For anyone who must use a wheelchair or has limited physical mobility, the feeling of riding a horse might be akin to the experience of flying: Breathtaking, really, is how it’s described, those powerful strides suddenly moving your body by means of a warm and supple force that almost feels your own.
Joy Rittenhouse knew that the moment she felt it, some 40 years ago, she would never let it go. So Rittenhouse, who overcame polio, has dedicated her life’s work ever since to ensuring other children and adults with physical disabilities can catch a bit of that euphoria, too. And the adrenaline rush of riding a steed is just the icing: More and more research shows that horse riding — or equine therapy — is an effective form of physical strengthening of core muscles and balance.
For 24 years, Rittenhouse has provided that opportunity locally through the nonprofit organization she founded, Move A Child Higher, or MACH 1, so that anyone with disabilities can experience the joy of therapeutic horsemanship and a horseback riding program that offers equine-assisted activities.
“As a child I was always interested in horses, I was always a horse lover, but I never thought I would be able to ride because of my leg,” said Rittenhouse, who, after suffering from polio at age 8, spent a year in the hospital and emerged wearing a leg brace. She had been resigned to having an atrophied right leg even after years of physical therapy, but many years later was encouraged to ride a horse while on vacation. She surprised herself by her ability to move with the horse, despite her physical limitations.
“The movement is much like ours, it’s up and down, side to side and back and forth … so using the horse made sense because using its movement develops incredible core strength and pelvic rotation, sitting up tall, creating balance — it combines all of these elements that I’d already had somewhat ingrained after doing years of physical therapy,” Rittenhouse recalled. “And now, we get to see these children make incredible changes over time from riding compared to when they start.”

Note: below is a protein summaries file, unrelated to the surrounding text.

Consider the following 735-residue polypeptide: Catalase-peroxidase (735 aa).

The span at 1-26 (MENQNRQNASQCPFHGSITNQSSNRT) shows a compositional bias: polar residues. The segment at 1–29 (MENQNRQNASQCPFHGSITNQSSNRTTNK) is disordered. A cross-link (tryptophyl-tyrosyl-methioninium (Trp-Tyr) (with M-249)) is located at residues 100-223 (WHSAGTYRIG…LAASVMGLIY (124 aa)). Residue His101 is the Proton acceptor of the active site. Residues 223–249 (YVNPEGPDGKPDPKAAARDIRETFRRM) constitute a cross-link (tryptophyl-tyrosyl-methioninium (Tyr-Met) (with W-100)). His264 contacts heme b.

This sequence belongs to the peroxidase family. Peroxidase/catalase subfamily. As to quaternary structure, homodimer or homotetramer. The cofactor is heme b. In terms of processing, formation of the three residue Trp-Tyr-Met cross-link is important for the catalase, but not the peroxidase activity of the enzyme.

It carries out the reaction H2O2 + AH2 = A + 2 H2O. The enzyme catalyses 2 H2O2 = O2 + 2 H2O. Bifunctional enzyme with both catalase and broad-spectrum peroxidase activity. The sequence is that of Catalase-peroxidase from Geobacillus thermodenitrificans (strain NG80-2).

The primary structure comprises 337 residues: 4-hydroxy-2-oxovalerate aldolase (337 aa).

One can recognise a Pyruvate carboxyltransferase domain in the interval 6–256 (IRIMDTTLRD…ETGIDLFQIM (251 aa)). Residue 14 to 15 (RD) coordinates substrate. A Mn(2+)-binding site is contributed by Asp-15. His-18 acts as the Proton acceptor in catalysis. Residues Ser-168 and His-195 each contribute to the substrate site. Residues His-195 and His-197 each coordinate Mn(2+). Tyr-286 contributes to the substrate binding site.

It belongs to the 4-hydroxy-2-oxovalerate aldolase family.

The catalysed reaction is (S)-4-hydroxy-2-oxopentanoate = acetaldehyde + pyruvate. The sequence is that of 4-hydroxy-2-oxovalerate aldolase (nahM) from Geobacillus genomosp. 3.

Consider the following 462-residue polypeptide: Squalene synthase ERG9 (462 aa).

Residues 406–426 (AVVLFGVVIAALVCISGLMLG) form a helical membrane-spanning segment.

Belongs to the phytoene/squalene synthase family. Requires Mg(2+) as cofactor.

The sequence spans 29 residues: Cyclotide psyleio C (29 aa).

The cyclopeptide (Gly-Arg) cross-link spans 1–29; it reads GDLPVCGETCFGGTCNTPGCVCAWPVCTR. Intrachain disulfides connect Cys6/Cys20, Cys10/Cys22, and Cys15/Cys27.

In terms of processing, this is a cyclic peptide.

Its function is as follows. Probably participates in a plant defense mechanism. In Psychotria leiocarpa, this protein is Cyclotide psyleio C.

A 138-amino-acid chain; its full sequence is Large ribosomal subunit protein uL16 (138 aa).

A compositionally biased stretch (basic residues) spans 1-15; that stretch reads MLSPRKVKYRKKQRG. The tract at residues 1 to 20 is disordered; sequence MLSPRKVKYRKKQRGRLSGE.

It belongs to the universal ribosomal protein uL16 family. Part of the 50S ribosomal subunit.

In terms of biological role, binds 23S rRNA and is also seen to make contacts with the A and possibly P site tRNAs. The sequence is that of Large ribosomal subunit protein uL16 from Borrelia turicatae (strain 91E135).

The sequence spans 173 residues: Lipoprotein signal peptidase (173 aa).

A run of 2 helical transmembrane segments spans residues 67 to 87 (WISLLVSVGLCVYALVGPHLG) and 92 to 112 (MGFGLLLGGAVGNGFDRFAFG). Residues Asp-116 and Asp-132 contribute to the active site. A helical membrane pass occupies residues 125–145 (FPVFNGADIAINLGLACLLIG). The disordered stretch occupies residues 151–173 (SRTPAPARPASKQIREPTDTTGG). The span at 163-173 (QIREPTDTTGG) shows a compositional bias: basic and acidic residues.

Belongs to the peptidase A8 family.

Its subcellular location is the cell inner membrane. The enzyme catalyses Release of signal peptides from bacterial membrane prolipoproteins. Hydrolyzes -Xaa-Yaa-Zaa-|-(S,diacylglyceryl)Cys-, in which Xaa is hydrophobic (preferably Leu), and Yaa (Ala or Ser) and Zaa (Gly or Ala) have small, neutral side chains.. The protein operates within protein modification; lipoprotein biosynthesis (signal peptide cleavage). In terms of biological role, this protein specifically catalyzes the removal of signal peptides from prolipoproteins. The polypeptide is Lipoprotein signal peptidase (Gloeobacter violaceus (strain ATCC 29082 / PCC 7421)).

And what child isn’t fascinated with horses, with their sweet smell of hay, their warm, fuzzy muzzles, and personalities as distinct as the humans they carry? Apart from all that, a client can experience 2,500 steps of movement in just one 30-minute equine therapy session.
“The horses really give the children a special courage and motivation,” Rittenhouse said.
Nestled in the shady urban forest of Hahamongna Watershed Park at the Pasadena Equestrian Center, located in the Arroyo Seco, MACH 1 built its own 1-acre paradise (land provided by the city) after years of operating at the Flintridge Riding Club. The nonprofit worked tirelessly to raise $300,000, along with several large grants and donations, to build a fully equipped, handicapped accessible ranch, complete with barn, paddocks and riding ring.
And the MACH 1 horses — six well-trained, top-of-the-line mounts that often have been retired from public service — are incredibly calm and patient, warranting a good deal of love from their riders, Rittenhouse noted.
Luke Perez, 17, has been riding at MACH 1 since he was 13 and loved the horses so much he continued to take part in the “Barn Buddies” program, which gives children with Down syndrome or other developmental disabilities the opportunity to learn about how to take care of the barn and the animals.
Today, Luke is an important fixture at the stables, coming weekly to help groom and feed the horses, clean up their stalls and bridle and exercise his favorite horse, Shadow.
“Shadow is a police horse — he’s retired now, but he still acts like a big buff horse,” said Perez, showing off his companion, who leaned over to nudge the teenager’s back, searching for a treat. “He’s my favorite horse … he trusts me now. This place is precious to me, it’s wonderful.”
Perez also pointed out how much he loves Mercy Lavender, an incorrigible donkey who has become known as the leader of the pack. Her stubborn hee-hawing can be heard echoing on the other side of the arroyo, alerting the rest of the herd (and the neighbors) when it’s meal time.
“Of course, there’s Mercy Lavender, that old donkey,” Perez laughed.
Although MACH 1 may have been founded to provide children’s therapy, adults can also use its services. One such client, Laura Lovelace, found the nonprofit to be a lifesaver.
Lovelace had been an experienced rider for many years, even learning to ride on ex-racehorse thoroughbreds, an exceptionally high-spirited (and temperamental, some might say) breed. But the public school teacher was involved in a horrific automobile accident that nearly took her life in 2007. She was in a coma for six weeks, broke most of her bones, suffered a severe traumatic brain injury and had a tracheotomy. The doctors never expected her to walk or talk again.